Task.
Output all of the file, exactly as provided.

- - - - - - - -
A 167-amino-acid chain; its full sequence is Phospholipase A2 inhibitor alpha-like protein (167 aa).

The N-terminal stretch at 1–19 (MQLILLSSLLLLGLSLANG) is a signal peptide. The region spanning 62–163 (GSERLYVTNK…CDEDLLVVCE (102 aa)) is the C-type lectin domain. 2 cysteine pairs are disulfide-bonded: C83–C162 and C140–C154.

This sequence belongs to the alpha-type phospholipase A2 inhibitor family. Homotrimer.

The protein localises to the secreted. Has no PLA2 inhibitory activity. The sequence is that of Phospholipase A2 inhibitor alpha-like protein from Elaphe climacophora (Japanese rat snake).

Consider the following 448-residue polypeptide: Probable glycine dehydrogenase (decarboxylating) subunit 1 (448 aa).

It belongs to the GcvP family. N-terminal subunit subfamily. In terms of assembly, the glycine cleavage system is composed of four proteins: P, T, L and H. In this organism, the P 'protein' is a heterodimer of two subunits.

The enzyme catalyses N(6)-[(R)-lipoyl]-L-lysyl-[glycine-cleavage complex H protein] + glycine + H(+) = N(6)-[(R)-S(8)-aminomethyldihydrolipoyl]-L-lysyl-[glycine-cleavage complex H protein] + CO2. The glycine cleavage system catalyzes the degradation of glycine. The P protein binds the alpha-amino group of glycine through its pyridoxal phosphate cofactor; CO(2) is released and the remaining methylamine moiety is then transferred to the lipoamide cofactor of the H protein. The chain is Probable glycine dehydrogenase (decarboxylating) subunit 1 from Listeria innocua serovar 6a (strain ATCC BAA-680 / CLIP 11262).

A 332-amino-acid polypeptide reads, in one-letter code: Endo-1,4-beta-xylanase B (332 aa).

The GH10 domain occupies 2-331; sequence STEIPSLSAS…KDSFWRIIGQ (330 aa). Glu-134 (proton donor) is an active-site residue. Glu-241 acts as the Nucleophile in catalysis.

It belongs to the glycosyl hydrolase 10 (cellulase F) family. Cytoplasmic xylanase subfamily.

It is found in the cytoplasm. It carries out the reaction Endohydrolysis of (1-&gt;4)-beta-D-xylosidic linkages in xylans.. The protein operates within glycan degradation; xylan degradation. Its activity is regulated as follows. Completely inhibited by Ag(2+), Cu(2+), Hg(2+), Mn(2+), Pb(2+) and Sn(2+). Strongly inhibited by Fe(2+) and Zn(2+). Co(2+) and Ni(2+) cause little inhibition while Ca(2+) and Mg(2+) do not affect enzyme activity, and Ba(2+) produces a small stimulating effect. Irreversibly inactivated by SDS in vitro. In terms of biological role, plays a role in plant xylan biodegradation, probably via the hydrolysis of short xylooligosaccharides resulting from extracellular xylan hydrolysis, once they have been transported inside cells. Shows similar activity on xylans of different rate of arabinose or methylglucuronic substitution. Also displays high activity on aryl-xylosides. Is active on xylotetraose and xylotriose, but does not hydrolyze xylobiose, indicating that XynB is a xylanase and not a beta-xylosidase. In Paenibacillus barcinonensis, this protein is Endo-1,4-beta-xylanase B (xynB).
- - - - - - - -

A 167-amino-acid chain; its full sequence is Phospholipase A2 inhibitor alpha-like protein (167 aa).

The N-terminal stretch at 1–19 (MQLILLSSLLLLGLSLANG) is a signal peptide. The region spanning 62–163 (GSERLYVTNK…CDEDLLVVCE (102 aa)) is the C-type lectin domain. 2 cysteine pairs are disulfide-bonded: C83–C162 and C140–C154.

This sequence belongs to the alpha-type phospholipase A2 inhibitor family. Homotrimer.

The protein localises to the secreted. Has no PLA2 inhibitory activity. The sequence is that of Phospholipase A2 inhibitor alpha-like protein from Elaphe climacophora (Japanese rat snake).

Consider the following 448-residue polypeptide: Probable glycine dehydrogenase (decarboxylating) subunit 1 (448 aa).

It belongs to the GcvP family. N-terminal subunit subfamily. In terms of assembly, the glycine cleavage system is composed of four proteins: P, T, L and H. In this organism, the P 'protein' is a heterodimer of two subunits.

The enzyme catalyses N(6)-[(R)-lipoyl]-L-lysyl-[glycine-cleavage complex H protein] + glycine + H(+) = N(6)-[(R)-S(8)-aminomethyldihydrolipoyl]-L-lysyl-[glycine-cleavage complex H protein] + CO2. The glycine cleavage system catalyzes the degradation of glycine. The P protein binds the alpha-amino group of glycine through its pyridoxal phosphate cofactor; CO(2) is released and the remaining methylamine moiety is then transferred to the lipoamide cofactor of the H protein. The chain is Probable glycine dehydrogenase (decarboxylating) subunit 1 from Listeria innocua serovar 6a (strain ATCC BAA-680 / CLIP 11262).

A 332-amino-acid polypeptide reads, in one-letter code: Endo-1,4-beta-xylanase B (332 aa).

The GH10 domain occupies 2-331; sequence STEIPSLSAS…KDSFWRIIGQ (330 aa). Glu-134 (proton donor) is an active-site residue. Glu-241 acts as the Nucleophile in catalysis.

It belongs to the glycosyl hydrolase 10 (cellulase F) family. Cytoplasmic xylanase subfamily.

It is found in the cytoplasm. It carries out the reaction Endohydrolysis of (1-&gt;4)-beta-D-xylosidic linkages in xylans.. The protein operates within glycan degradation; xylan degradation. Its activity is regulated as follows. Completely inhibited by Ag(2+), Cu(2+), Hg(2+), Mn(2+), Pb(2+) and Sn(2+). Strongly inhibited by Fe(2+) and Zn(2+). Co(2+) and Ni(2+) cause little inhibition while Ca(2+) and Mg(2+) do not affect enzyme activity, and Ba(2+) produces a small stimulating effect. Irreversibly inactivated by SDS in vitro. In terms of biological role, plays a role in plant xylan biodegradation, probably via the hydrolysis of short xylooligosaccharides resulting from extracellular xylan hydrolysis, once they have been transported inside cells. Shows similar activity on xylans of different rate of arabinose or methylglucuronic substitution. Also displays high activity on aryl-xylosides. Is active on xylotetraose and xylotriose, but does not hydrolyze xylobiose, indicating that XynB is a xylanase and not a beta-xylosidase. In Paenibacillus barcinonensis, this protein is Endo-1,4-beta-xylanase B (xynB).